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Landscapers are in great demand this year as many plan to stay close to their home

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Laura Severs VisionScapes' oasis on the Bluff in Red Deer has space to practice. VisionScapes’ oasis on the Bluff in Red Deer has space to practice. Photo by Jamen Rhodes /.Postmedia

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The Albertans do not hedge their bets during the pandemic.

Put simply, they want better outdoor spaces. Backyards that may have faded into the background when doing home improvement are now in the foreground.

That said, landscapers are busier than ever. There is a demand for vegetable gardens, fruit trees, outdoor kitchens, outdoor pizza ovens, putting greens and high-end jobs: multi-purpose sports fields for basketball, volleyball or tennis.

“It is almost impossible to find a landscaper this year, or it seems to be – people who are really good are really in demand and already booked for the whole of 2021,” said Joel Beatson, CEO of Landscape Alberta , a non-landscaper profit organization to support and represent the landscaping industry in the province. “A lot of it is just everyone staying near their home if you will, nesting and creating these outdoor living spaces, whether it’s just a small renovation or a big, big dollar investment.”

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The boom dates back to last year when Alberta emerged from the first COVID-19 lockdown, Beatson said, noting that the industry is most likely to compete against other luxury items like travel.

“When there is no travel, we tend to see a boom in the people who are spending on their homes,” Beatson said. “The last time I can really remember it was 2001, save for a few cases. There was a big landscape boom after 9/11 when people stopped traveling and spent money on their outdoor spaces.”

Deliveries tight

Karl Jesske is a very busy man. A very busy man.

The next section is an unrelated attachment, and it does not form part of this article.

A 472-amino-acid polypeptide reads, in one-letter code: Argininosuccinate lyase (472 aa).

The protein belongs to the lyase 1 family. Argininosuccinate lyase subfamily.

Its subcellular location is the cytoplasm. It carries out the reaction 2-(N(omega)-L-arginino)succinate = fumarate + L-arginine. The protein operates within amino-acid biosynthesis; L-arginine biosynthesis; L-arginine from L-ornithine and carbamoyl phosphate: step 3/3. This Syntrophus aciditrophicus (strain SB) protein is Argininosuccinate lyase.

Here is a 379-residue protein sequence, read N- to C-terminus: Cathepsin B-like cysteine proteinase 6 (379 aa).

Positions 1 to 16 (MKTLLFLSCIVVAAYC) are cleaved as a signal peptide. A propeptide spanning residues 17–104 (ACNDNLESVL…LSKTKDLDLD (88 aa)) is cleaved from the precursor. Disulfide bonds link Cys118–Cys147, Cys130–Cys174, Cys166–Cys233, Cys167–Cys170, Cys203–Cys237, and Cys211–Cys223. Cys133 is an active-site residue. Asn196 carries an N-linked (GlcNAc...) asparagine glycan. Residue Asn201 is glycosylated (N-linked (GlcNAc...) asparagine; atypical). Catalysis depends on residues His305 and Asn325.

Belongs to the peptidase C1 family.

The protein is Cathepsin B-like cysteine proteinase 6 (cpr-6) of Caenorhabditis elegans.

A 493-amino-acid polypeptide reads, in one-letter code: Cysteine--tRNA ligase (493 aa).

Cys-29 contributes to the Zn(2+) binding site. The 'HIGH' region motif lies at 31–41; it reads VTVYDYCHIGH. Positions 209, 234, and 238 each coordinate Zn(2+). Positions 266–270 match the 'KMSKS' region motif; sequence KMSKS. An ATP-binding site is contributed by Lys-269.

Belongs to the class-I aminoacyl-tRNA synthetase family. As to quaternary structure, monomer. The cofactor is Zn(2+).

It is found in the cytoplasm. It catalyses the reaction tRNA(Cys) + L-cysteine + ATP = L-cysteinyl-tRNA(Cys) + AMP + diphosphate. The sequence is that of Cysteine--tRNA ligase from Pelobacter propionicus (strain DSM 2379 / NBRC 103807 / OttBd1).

The day before an interview with this St. Albert-based landscaper, his phone message said they would be booking landscaping jobs for August and September. The next day this news was out of date. You are now looking to 2022.

Jesske, the owner of Modern Earth Landscaping, estimates he received 30 to 40 percent more requests than he can handle, and he and his crew are already working six days a week.

He is not alone in it. He said a colleague who makes decorative concrete boundaries – permanent edging that adds to a front or back yard – receives 30 to 40 calls a day.

Given the COVID-19 reality, which means people are likely to be spending time at home for the foreseeable future, especially when a slew of countries are closed to travel outside of the country, Jesske isn’t surprised that the demand and interest in landscaping projects have increased.

Working on a combination of new builds and renovations of existing exteriors, Jesske said it was becoming increasingly difficult to get supplies.

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“It’s getting harder and harder to get things. It’s all, “said Jesske.” The US is buying up a lot of Canadian stocks, which makes it difficult to secure anything. They buy in bulk and they also pay in US dollars so it’s difficult for the kindergartens or the wholesalers say no because they get 30 percent more with the exchange rate. “

Lawn and order

The plan was to build a resort-like space in their back yard. But things didn’t go as planned for Derek MacMillan.

It looks like this year will be the first at his St. Albert home that he’ll have the back yard he envisioned. Previous attempts have failed for a variety of reasons.

“Hopefully we’re almost done at last,” said MacMillan, who recently hired Modern Earth to help bring the dream to life.

“It’s a pretty cool project, it’s extremely customizable,” said Jesske, noting that it’s 75 percent complete.

The back and side courtyards of MacMillan’s house will be remodeled to have a large deck that will turn into a three-season space when screened, and there will be a separate seating area with a fire pit next to a modular shipping container pool with a window insert.

The side courtyard will be laid out in artificial turf to keep outdoor maintenance to a minimum.

While MacMillan would have liked to have seen this years ago, ironically, it was the pandemic that pushed it forward.

“The pandemic would have contributed to our lack of a garden for 10 years and being home every day now,” MacMillan said, adding that they changed their original design by adding the pool. “So the pandemic was the reason we got going.”

Until it’s done, MacMillan, who calls the project a showcase, is confident that COVID restrictions will be lifted so friends and neighbors can enjoy it too.

Weather delay OK

“We had a pretty late spring across Alberta last year,” said Joel Beatson, CEO of Landscape Alberta. “That was a good thing. We have never been so happy to see April 20th and the snow still on the ground. “This enabled the association to properly prepare and train its members in dealing with COVID-19.

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